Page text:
BBC BLOGS - Magazine Monitor

Archives for October 10, 2010 - October 16, 2010

10 things we didn't know last week

17:04 UK time, Friday, 15 October 2010

Snippets from the week's news, sliced, diced and processed for your convenience.


1. Chinese apple trees are pollinated by hand.
More details

2. There have been 39 marriages between Riverdance cast members.
More details (Guardian)

3. Barack Obama and Sarah Palin are related.
More details (Daily Telegraph)

4. Eighty percent of young women in Finland go to university.
More details

5. Hermaphrodite dogs exist.
More details (Daily Telegraph)

6. Noise affects taste.
More details

7. The chairman of Liverpool FC supports Chelsea.
More details (Guardian)

8. Martin Freeman of The Office turned down the part of Bilbo Baggins in The Hobbit.
More details (Daily Telegraph)

9. Insects are attracted by the colour of wind turbines.
More details

10. Bilingual children get confused less easily.
More details

Seen 10 things? Send us a picture to use next week. Thanks to Vic Barton-Walderstadt for this week's picture of 10 autumn leaves.

Your Letters

16:52 UK time, Friday, 15 October 2010

You may have missed an opportunity for Quote of the Day, methinks: "You must never cross the Atlantic in an airship without a cat."
Keith, Whitstable, UK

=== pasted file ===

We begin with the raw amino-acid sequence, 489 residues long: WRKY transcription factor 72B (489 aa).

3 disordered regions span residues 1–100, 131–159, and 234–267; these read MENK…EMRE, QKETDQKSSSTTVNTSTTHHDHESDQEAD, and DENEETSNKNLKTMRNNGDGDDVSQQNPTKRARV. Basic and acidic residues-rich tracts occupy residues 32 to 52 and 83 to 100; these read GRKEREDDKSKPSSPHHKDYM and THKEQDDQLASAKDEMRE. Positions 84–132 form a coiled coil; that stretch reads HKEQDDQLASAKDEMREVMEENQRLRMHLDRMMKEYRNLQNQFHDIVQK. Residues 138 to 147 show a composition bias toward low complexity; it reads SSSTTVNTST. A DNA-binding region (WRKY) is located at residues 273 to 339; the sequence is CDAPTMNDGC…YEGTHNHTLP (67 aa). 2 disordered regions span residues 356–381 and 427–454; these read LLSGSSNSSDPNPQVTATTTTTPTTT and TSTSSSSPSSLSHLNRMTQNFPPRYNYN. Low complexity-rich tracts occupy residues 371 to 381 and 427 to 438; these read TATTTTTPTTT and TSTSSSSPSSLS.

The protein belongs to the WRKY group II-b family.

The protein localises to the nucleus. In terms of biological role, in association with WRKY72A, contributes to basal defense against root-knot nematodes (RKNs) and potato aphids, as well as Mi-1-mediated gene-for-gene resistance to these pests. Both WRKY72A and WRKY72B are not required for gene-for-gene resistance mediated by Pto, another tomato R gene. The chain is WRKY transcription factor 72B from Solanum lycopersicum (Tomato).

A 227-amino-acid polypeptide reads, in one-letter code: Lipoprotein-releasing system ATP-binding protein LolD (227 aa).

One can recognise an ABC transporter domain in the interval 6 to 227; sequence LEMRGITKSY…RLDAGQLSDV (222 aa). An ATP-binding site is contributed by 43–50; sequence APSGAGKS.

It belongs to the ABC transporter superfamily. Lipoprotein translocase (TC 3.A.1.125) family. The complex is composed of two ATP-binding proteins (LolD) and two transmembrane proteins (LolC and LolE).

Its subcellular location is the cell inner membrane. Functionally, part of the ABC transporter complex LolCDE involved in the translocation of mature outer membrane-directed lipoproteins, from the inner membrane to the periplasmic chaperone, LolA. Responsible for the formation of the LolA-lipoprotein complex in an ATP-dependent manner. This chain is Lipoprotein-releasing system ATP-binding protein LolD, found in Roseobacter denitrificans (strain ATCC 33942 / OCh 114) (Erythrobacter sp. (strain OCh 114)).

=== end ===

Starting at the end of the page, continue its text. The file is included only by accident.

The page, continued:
Re: Paper Monitor. Nutritionists can give conflicting advice? Next thing you tell me it was from a dead cat!
Edd, Cardiff

Paper Monitor's "better half" would complain on environmental grounds. Ah, so PM is female. Oh, hold on - my wife's reading. PM would be male, then.
Ed, Clacton, UK

PollySaxon (Thursday letters) - maybe PM is suffering from PMT? Paper Monitor Tension.
Judy, Leeds

As a cuddy wifter I challenge the idea that ball-point pens don't smudge (Thursday letters). It is a rare ballpoint indeed that doesn't leave the side of my little finger covered in ink after a few hours use. I have one but I can't remember where I bought it.
Phil, Guisborough

There should be a link between this and the famous passenger complaint letter to Sir Richard Branson ("Look at this Richard. Just look at it.") Still makes me laugh...
Rusty, Montreal, Canada

So apparently bats are more likely to be killed by wind turbines at night and during the summer... because the turbines attract migrating insects.
Nothing to do with being nocturnal and hibernating in winter then?
Tom F, Cardiff

Caption Competition